The rank-and-file of the New Model Army took the "propaganda" to their hearts and at the Putney debates, which took place after the first part of the Civil War was won by Parliament and a compromise with the king looked possible, the argument was between rank-and-file Levellers, demanding all land in common, and the "Grandee" commanders (proto-bourgeoisie) insisting [as they still do!] - that "democracy" meant control by Members of Parliament and the "middling men".

After completion of the war and execution of the king, the armies were demobilised, leaving the Leveller leaders bereft of an organised following and the Grandees were left in tight control throughout the Commonwealth - and then compromised with royalty in 1660 - but (finally in 1688) with a king and nobility essentially completely dependent on Parliament, representing the non-noble rich (bourgeoisie in the French terminology).

There had been numerous peasant revolts before the Civil War. notably in 1381 and Kett's Rebellion in 1549 - and undoubtedly the rural labourers (proto-proletariat) were crucial in winning the Civil War and their representatives took major part in the debates of the time - but AFTER the civil war had been instigated by the (generally rich) members and supporters of Parliament. So, in my opinion, the Civil War was a revolt of the bourgeoisie, not the commoners - and its result, over the next century was a bourgeois revolution, leading to what conventional historians call the Industrial Revolution of the 18th/19th centuries.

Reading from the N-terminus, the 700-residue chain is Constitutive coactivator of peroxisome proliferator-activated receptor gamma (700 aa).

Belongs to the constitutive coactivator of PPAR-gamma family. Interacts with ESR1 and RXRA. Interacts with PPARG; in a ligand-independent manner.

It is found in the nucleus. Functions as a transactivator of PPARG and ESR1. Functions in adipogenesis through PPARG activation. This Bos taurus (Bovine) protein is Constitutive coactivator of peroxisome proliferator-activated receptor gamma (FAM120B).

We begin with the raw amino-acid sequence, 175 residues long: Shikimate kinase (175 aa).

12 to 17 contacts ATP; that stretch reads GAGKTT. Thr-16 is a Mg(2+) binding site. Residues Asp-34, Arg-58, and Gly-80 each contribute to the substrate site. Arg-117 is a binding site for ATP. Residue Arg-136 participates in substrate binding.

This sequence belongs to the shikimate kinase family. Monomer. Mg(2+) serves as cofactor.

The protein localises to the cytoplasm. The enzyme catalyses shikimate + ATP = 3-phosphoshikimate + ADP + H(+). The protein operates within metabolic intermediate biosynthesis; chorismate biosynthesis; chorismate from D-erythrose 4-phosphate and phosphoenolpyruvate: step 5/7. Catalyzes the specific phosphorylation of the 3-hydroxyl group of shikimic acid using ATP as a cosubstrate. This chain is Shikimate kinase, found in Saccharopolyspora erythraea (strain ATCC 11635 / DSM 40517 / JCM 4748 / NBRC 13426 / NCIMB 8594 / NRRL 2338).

[Interesting how the word revolution is used both to refer to major social, economic and technical changes and for a violent uprising against the "powers-that-be". (also cf. Albert Camus' distinction between "le révolutionaire" and "l'homme revolté" in his novel "L'Etranger") ]